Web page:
Article Text

Assessing the validity of respondents’ reports of their partners’ ages in a rural South African population-based cohort
  1. Guy Harling1,
  2. Frank Tanser2,
  3. Tinofa Mutevedzi2,
  4. Till Bärnighausen1,2
  1. 1Department of Global Health and Population, Harvard School of Public Health, Boston, Massachusetts, USA
  2. 2Wellcome Trust Africa Centre for Health and Population Studies, Mtubatuba, KwaZulu-Natal, South Africa
  1. Correspondence to Dr Guy Harling; gharling{at}hsph.harvard.edu

Abstract

Objectives This study evaluated the validity of using respondents’ reports of age disparity in their sexual relationships (perceived disparity), compared to age disparity based on each partner's report of their own date of birth (actual disparity).

Setting The study was conducted using data from a longitudinal population-based cohort in rural KwaZulu-Natal, South Africa, between 2005 and 2012.

Participants The study used 13 831 reports of partner age disparity within 7337 unique conjugal relationships. 10 012 (72.4%) reports were made by women.

Primary and secondary outcome measures The primary outcome was the Lin concordance correlation of perceived and actual age disparities. Secondary outcomes included the sensitivity/specificity of perceived disparities to assess whether the man in the relationship was more than five or more than 10 years older than the woman.

Results Mean relationship age disparity was 6 years. On average, respondents slightly underestimated their partners’ ages (male respondents: 0.50 years; female respondents: 0.85 years). Almost three-quarters (72.3%) of age disparity estimates fell within 2 years of the true values, although a small minority of reports were far from correct. The Lin concordance correlation of perceived and actual age disparities (men: ρ=0.61; women: ρ=0.78), and assessments of whether the man in the relationship was more than five, or more than 10 years older than the woman (sensitivity >60%; specificity >75%), were relatively high. Accuracy was higher for spouses and people living in the same household, but was not affected by relationship duration.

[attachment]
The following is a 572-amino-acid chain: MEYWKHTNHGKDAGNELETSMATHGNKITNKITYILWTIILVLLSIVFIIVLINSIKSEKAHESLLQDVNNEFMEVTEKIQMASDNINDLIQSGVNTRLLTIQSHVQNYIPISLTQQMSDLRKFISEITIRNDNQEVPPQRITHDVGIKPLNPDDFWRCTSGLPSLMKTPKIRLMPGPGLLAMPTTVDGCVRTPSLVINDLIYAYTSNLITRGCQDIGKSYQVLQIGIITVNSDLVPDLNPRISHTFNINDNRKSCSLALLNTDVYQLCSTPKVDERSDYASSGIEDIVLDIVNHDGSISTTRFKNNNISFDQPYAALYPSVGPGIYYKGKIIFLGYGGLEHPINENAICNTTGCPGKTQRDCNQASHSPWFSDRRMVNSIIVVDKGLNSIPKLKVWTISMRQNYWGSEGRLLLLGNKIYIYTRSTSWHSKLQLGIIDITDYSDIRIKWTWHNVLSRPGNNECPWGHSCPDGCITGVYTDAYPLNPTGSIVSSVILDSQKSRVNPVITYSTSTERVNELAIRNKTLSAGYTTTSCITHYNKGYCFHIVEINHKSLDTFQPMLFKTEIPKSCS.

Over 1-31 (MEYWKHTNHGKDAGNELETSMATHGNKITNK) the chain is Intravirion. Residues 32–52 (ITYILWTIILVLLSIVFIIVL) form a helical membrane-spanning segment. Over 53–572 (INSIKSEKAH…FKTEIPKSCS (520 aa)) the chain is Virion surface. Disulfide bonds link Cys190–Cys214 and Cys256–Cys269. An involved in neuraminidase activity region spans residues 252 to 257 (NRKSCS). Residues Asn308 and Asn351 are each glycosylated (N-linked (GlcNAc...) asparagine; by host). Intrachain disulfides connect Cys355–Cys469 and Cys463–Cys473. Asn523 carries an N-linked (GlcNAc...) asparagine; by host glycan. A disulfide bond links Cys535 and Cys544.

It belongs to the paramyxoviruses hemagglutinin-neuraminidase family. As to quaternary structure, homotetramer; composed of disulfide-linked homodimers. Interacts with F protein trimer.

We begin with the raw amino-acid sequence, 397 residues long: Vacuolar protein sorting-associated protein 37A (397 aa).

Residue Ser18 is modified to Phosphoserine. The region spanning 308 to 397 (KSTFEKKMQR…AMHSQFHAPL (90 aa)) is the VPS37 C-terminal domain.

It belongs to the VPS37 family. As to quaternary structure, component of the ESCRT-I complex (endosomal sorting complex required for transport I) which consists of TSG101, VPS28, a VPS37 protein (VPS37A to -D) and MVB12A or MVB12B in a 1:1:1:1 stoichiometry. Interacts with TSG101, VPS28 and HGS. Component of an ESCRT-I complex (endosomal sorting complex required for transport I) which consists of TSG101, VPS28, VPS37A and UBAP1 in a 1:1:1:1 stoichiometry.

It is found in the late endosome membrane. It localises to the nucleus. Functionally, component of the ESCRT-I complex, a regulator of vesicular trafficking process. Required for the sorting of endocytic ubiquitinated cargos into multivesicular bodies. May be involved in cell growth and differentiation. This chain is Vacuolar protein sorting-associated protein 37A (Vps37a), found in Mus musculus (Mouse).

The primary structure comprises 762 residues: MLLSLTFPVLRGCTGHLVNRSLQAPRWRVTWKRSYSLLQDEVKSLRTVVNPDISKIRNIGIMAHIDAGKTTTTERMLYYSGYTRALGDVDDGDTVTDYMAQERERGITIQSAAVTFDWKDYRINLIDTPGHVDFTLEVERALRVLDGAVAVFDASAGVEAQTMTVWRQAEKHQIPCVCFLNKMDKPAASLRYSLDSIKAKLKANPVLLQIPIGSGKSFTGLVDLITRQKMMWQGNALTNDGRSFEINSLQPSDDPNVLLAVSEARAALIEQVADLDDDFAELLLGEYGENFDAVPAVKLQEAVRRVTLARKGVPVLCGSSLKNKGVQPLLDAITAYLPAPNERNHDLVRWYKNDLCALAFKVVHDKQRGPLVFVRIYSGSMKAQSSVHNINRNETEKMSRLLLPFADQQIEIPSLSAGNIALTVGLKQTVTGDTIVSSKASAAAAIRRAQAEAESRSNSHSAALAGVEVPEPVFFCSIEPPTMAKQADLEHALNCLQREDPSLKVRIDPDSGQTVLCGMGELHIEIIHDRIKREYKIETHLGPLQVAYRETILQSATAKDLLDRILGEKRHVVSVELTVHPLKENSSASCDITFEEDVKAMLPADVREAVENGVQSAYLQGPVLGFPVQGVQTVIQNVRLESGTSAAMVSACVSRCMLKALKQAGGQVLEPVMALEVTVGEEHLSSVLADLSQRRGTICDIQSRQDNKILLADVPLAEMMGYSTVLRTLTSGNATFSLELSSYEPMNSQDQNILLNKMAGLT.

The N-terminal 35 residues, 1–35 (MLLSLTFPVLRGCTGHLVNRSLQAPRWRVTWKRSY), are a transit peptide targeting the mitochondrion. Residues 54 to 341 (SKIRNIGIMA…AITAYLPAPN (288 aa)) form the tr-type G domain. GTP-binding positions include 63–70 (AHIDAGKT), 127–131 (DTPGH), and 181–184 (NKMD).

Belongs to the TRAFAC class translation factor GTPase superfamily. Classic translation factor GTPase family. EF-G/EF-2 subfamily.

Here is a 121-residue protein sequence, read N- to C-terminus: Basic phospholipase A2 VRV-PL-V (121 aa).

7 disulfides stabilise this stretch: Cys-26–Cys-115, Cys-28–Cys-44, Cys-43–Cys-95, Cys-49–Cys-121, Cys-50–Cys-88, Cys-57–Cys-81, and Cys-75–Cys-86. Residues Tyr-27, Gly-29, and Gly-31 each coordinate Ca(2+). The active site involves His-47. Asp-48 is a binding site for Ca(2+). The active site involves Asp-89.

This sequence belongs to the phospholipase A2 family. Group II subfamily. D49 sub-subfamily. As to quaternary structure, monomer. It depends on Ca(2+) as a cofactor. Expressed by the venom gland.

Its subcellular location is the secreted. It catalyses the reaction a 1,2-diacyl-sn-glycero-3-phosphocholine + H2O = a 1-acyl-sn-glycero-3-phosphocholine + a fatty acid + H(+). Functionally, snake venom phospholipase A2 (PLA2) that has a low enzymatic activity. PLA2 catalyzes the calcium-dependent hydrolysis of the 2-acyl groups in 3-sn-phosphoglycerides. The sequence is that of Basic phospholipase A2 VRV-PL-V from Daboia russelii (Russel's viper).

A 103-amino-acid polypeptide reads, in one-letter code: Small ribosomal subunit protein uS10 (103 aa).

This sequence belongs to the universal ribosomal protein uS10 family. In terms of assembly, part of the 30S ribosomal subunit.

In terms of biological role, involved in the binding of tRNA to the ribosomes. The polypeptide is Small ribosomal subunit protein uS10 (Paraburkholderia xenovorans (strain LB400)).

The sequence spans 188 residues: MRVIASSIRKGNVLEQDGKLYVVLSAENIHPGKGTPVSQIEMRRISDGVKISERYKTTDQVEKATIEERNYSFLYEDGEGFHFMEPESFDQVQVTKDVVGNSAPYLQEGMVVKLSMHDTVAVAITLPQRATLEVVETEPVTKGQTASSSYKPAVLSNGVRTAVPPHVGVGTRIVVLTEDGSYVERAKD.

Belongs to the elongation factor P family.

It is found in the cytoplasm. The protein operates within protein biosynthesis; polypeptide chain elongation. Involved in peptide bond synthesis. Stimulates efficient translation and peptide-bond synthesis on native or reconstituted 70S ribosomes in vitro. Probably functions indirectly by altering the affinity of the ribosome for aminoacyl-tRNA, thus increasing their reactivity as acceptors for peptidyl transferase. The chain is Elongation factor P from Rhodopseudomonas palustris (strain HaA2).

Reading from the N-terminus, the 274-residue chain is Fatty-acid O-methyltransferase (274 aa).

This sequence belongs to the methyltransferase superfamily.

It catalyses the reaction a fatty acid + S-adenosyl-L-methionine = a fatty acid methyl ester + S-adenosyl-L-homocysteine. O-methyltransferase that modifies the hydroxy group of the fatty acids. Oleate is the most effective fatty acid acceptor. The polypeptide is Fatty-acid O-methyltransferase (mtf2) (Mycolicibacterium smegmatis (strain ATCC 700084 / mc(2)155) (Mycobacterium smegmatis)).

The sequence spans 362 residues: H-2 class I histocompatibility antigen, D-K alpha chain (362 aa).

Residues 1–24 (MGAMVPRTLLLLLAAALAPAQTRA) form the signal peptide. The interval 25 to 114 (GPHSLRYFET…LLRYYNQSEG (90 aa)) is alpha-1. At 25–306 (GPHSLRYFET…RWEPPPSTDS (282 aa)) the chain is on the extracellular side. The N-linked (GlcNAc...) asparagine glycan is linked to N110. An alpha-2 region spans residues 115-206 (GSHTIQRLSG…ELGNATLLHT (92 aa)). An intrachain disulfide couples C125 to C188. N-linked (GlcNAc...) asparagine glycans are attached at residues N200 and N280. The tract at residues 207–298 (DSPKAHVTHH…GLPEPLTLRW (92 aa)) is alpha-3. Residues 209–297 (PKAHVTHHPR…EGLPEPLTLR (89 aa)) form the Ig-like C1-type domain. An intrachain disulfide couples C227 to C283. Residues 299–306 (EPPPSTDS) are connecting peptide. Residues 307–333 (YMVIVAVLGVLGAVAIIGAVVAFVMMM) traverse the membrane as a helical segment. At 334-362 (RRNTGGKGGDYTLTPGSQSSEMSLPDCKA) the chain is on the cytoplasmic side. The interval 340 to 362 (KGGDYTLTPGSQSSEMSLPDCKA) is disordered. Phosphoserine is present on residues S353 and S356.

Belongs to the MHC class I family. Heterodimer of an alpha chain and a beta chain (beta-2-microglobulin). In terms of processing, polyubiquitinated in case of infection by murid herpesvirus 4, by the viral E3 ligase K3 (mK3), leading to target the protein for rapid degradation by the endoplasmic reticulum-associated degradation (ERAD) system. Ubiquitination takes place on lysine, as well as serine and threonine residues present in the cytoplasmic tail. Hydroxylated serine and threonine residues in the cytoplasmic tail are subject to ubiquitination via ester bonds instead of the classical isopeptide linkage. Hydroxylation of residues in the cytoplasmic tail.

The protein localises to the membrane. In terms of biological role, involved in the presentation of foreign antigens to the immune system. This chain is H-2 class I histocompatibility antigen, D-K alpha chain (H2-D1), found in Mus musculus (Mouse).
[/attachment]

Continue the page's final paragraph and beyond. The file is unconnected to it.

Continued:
Conclusions Rural South Africans reported their sexual partners’ ages imperfectly, but with less error than in some other African settings. Further research is required to determine how generalisable these findings are. Self-reported data on age disparity in sexual relationships can be used with caution for research, intervention design, and targeting in this and similar settings.

  • EPIDEMIOLOGY
  • PUBLIC HEALTH
  • STATISTICS & RESEARCH METHODS

This is an Open Access article distributed in accordance with the terms of the Creative Commons Attribution (CC BY 4.0) license, which permits others to distribute, remix, adapt and build upon this work, for commercial use, provided the original work is properly cited. See: http://creativecommons.org/licenses/by/4.0/

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